“The international community has already responded with deafening silence after countless atrocities in 2016: a live stream of horror from Aleppo, thousands of people killed by the police in the Philippines’ ‘war on drugs’, use of chemical weapons and hundreds of villages burned in Darfur. The big question in 2017 will be how far the world lets atrocities go before doing something about them.”

Who is going to stand up for human rights?

Amnesty International is calling on people around the world to resist cynical efforts to roll back long-established human rights in exchange for the distant promise of prosperity and security.

The report warns that global solidarity and public mobilization will be particularly important to defend individuals who stand up to those in power and defend human rights, who are often cast by governments as a threat to economic development, security or other priorities.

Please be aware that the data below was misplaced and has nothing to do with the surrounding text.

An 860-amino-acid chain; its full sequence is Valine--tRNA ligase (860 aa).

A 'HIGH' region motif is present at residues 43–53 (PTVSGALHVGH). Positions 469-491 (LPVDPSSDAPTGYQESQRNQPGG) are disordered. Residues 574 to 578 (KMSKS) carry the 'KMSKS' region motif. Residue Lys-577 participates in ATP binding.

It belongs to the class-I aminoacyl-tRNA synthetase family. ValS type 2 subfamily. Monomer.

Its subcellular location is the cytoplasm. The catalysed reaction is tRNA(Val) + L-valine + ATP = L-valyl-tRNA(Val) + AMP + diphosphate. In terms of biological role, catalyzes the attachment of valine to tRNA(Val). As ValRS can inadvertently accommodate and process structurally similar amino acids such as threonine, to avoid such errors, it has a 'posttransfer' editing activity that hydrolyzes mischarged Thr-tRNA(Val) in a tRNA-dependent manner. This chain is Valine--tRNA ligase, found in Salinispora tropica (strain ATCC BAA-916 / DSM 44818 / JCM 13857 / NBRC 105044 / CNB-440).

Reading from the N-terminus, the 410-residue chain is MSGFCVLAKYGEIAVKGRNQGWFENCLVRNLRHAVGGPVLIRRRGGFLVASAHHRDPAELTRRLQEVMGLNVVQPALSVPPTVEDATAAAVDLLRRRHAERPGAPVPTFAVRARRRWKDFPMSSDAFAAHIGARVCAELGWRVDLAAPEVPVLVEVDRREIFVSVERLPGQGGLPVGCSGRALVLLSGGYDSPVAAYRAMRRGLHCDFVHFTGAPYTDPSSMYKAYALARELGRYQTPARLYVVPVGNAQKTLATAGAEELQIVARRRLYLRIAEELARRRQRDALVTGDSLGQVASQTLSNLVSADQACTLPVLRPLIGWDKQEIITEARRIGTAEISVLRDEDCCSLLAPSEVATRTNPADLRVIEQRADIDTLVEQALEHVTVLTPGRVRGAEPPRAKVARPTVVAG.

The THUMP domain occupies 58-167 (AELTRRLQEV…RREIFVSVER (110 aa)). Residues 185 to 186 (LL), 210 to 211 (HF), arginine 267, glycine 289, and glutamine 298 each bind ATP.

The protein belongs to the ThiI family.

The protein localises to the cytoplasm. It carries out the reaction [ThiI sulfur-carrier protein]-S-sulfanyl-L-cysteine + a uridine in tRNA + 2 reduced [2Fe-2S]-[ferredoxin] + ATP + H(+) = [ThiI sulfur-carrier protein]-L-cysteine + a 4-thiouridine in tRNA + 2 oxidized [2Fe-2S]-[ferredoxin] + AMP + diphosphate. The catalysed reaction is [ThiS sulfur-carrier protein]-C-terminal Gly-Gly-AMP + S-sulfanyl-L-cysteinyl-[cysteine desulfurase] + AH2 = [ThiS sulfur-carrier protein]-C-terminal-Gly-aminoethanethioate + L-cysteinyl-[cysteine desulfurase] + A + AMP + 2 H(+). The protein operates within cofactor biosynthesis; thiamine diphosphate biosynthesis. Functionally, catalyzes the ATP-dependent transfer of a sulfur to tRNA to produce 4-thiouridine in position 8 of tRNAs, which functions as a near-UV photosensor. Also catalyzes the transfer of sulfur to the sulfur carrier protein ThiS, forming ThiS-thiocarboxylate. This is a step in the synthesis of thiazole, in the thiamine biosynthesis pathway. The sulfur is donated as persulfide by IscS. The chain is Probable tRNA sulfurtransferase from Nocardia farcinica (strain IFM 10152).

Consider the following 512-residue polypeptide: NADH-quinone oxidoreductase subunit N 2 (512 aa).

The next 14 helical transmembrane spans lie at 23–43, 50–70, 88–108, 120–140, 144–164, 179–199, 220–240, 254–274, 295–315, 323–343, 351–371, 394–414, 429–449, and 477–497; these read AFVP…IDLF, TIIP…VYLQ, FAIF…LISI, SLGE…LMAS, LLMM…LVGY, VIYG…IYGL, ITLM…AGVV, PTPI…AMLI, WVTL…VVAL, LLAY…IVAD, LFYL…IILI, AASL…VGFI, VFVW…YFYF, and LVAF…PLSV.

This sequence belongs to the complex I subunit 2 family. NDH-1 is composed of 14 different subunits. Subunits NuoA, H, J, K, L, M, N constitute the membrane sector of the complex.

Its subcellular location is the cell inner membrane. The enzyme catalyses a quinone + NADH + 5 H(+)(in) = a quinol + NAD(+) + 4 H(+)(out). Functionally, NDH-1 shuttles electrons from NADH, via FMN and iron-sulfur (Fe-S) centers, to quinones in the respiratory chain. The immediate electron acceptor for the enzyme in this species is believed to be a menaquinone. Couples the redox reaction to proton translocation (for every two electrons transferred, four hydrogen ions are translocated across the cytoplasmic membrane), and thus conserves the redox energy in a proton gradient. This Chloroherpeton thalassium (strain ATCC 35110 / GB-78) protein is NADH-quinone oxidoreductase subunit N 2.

Amnesty International’s annual report documents people killed for peacefully standing up for human rights in 22 countries in 2016. They include those targeted for challenging entrenched economic interests, defending minorities and small communities or opposing traditional barriers to women’s and LGBTI rights. The killing of the high-profile Indigenous leader and human rights defender Berta Cáceres in Honduras on 2 March 2016 sent a chilling message to activists but nobody was brought to justice.

“We cannot passively rely on governments to stand up for human rights, we the people have to take action. With politicians increasingly willing to demonize entire groups of people, the need for all of us to stand up for the basic values of human dignity and equality everywhere has seldom been clearer,” said Salil Shetty.

“Every person must ask their government to use whatever power and influence they have to call out human rights abusers. In dark times, individuals have made a difference when they took a stand, be they civil rights activists in the USA, anti-apartheid activists in South Africa, or women’s rights and LGBTI movements around the world. We must all rise to that challenge now.”

Background